The pressure disc is rotatable or non-rotatable relatively to the base piece about an axis through the passage opening. Rotatability is necessary particularly if the pressure disc is a cap nut. Rotatability is also advantageous if the contact zones between the contact surfaces of the articulation chamber and of the articulation head are not situated on a spherical surface but, for example, on a cylindrical surface or an other only rotationally symmetrical surface. With articulation of this kind it is advantageous for the pressure disc to be rotatable together with the articulation head about the axis of the cylindrical articulation chamber. In this way it is possible to obtain pivotability of the collar piece in the manner of a ball joint relatively to the base piece even if the pressure disc is non-rotatable relatively to the axial body of the articulation head, because it presses, for example, by two parallel edges against the cylindrical surface thereof. Non-rotatability, on the other hand, has the advantage that on the pressing of the pressure disc against the articulation head no rotary forces act thereon so that its position is not changed by the pressing operation.

If the pressure disc is fixed on the base piece so as to be pivotable about an axis transversely of the collar axis, then to block mobility of the collar piece it is only necessary for it to be pressed unilaterally against the base piece. For this purpose, a single screw or a clamping member can be used for example. This screw can thus be disposed at a readily accessible place. The pivot or some other articulation device ensuring the pivotability of the pressure disc is advantageously disposed at a place which has poor accessibility.

The screw-connectability of the pressure disc to the base piece can be obtained by one or more screws which are screwable through the pressure disc into the base piece. These screws are accessible from the side facing the joint, this side remaining exposed during the entire operation and being covered only when the joint cap is fitted on to the collar extension. Screwability can also be obtained by a cap nut which is constructed as a pressure disc with a passage opening or which presses a pressure disc against the base piece.

A cap nut of this kind can also have a bayonet fastening by which it can be connected to the base piece. The pressure disc can also be connected to the base piece by resilient clamping means or be adapted to be clamped on the base piece via a clamping connection, for example a conical clamping, a wedge clamping, by means of a wedge knocked in, or an eccentric lever.

Advantageously, co-operating contact surfaces present on the articulation head and on the pressure disc are so constructed in respect of shape and material that one or more contact zones form between these contact surfaces, in which zones at least one of the contact surfaces is plastically deformable under the action of the pressure forces occurring during the pressing operation. The deformation of the contact surface results in a positive connection between the articulation head and the pressure disc and hence a stable non-pivotable connection of the two co-operating parts. The contact zones are advantageously punctiform or on a continuous or interrupted line between the articulation head and the pressure plate. The small surface area of the contact zones promotes plastic deformation of the participating contact surfaces. The remarks applicable to the contact zones between the articulation head and the pressure disc also apply to the contact zones between the articulation head and the articulation chamber.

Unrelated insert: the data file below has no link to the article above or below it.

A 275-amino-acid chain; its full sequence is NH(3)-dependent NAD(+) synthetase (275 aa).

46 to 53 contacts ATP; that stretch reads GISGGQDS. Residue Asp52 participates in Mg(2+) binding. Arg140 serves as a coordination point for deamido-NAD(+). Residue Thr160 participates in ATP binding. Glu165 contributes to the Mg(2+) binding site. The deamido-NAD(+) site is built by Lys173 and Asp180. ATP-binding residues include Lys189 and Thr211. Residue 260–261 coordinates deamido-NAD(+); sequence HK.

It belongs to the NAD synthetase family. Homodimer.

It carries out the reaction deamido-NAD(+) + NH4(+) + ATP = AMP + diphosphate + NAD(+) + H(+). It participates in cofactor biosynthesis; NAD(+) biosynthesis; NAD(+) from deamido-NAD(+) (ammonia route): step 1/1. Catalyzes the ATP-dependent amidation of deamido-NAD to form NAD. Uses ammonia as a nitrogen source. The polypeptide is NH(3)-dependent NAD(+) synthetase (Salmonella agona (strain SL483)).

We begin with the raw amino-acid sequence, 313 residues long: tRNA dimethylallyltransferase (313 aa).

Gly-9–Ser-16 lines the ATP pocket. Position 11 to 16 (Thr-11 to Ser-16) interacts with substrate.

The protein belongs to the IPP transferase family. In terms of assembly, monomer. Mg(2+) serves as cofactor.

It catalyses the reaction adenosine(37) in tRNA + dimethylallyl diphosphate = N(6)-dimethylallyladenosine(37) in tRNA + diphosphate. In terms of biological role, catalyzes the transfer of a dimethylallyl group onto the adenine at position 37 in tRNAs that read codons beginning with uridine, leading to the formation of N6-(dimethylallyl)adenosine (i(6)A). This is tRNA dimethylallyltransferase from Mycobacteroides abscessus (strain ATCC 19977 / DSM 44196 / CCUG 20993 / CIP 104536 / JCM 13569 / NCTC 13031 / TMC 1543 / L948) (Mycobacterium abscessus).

Advantageously, the contact zones lie on a spherical surface so that the articulation of the collar piece ensures complete freedom of a ball joint at every point. Advantageously, at least one of the contact surfaces is formed by one or more body edges or one or more body points. The other contact surface can be formed by a smooth or rough spherical surface, or by body edges or points. In order to counteract any rotation of the collar piece in the articulation chamber, for example under the action of the rotary force of a cap nut on the articulation head, such edges are advantageously aligned transversely of a direction of rotation of the collar piece about a collar axis or transversely of the maximum force acting on the collar piece after clamping.

BRIEF DESCRIPTION OF THE DRAWINGS

The invention will now be explained with reference to exemplified embodiments. In the drawings:

FIG. 1 is a partial section of a shoulder joint prosthesis according to an exemplary embodiment of the invention with a spherical articulation head in an articulation chamber with a circular edge as contact surface.

FIG. 2 is a partial section of an exemplary shoulder joint prosthesis without a head cap and with points on the collar piece articulation head, said points being directed against a spherical base of the articulation chamber.

FIG. 3 is a partial section of an exemplary shoulder joint prosthesis with a spherical articulation head and circular edges pressable into the articulation head and also a point of this kind at the base of the articulation chamber.

FIG. 4 is a partial section of the head zone of an exemplary shoulder joint prosthesis with a cylindrical articulation head in a spherical articulation chamber.

FIG. 5 is a partial section of the head zone of an exemplary shoulder joint prosthesis with circular edges formed at the base of the articulation chamber and in contact with a spherical surface on the articulation head and an interrupted circular line as contact surface between points lying on a circle on the articulation head, and a spherical surface on the pressure piece.